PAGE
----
Call Progress Tone Detector
Worldwide Tone Compatibility
Single and Dual Tones Detected
Wide Dynamic Signal Range
Fast Response Time
Low Power (Line) Operation
3.58MHz Xtal/Clock Oscillator
'Output Enable' Multiplexing Facility
Worldwide Payphone Systems
Telephone Redialing Systems
Banking and Billing Systems
Telecom Test Equipment
Telecom Security Systems
2.7 to 5.5 V power supply
The CMX673 is a general purpose call progress tone detector for use in Public Switched Telephone System (PSTN) applications.
Call progress detection allows equipment which dials into the PSTN network to monitor the progress of the resulting call: Ringing, Busy, Not Available and Answer states can be determined.
The CMX673 uses advanced digital signal processing techniques to detect tones in the frequency band 315 to 650 Hz. The use of DSP techniques allows the CMX673 to distinguish between valid call progress tone signals and line noise or voice, low false detection rates result.
This is in contrast to other call progress detection devices which are based on simple filtering techniques.
The detection timing of the CMX673 allows it to operate with almost any call progress system. In particular the ‘stuttered dial tone’ of voice mail messaging systems is supported.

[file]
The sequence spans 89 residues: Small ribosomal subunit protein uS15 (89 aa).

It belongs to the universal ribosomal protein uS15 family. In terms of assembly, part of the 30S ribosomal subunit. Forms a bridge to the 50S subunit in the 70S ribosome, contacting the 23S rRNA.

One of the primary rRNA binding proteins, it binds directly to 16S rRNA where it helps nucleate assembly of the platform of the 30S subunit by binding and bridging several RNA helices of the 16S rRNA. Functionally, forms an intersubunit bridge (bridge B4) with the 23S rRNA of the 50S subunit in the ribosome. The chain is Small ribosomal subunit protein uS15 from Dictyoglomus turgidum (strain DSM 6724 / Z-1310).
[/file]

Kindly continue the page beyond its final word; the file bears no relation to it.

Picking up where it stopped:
The use of digital processing and small geometry CMOS design techniques allows the CMX673 to offer a complete call progress detector which analyses both frequency and amplitude in a single 8 pin (PDIP) package.
This, coupled with industry-leading performance and substantially lower power supply requirements than comparable devices, demonstrates CML’s unique capability in this area.
Design Support Information
|CMX673: Suggested Applications
||The CMX673 is an 8-pin DIP or 16-pin SOIC signal-detector that operates on energy in the frequency band of about 315 to 650 Hz. Its primary use is in the detection of status tones encountered during the progression of a telephone call. These tones include: dial tone, circuits busy, ring tone, station busy and others. Call status is derived by examining the cadence of those tones.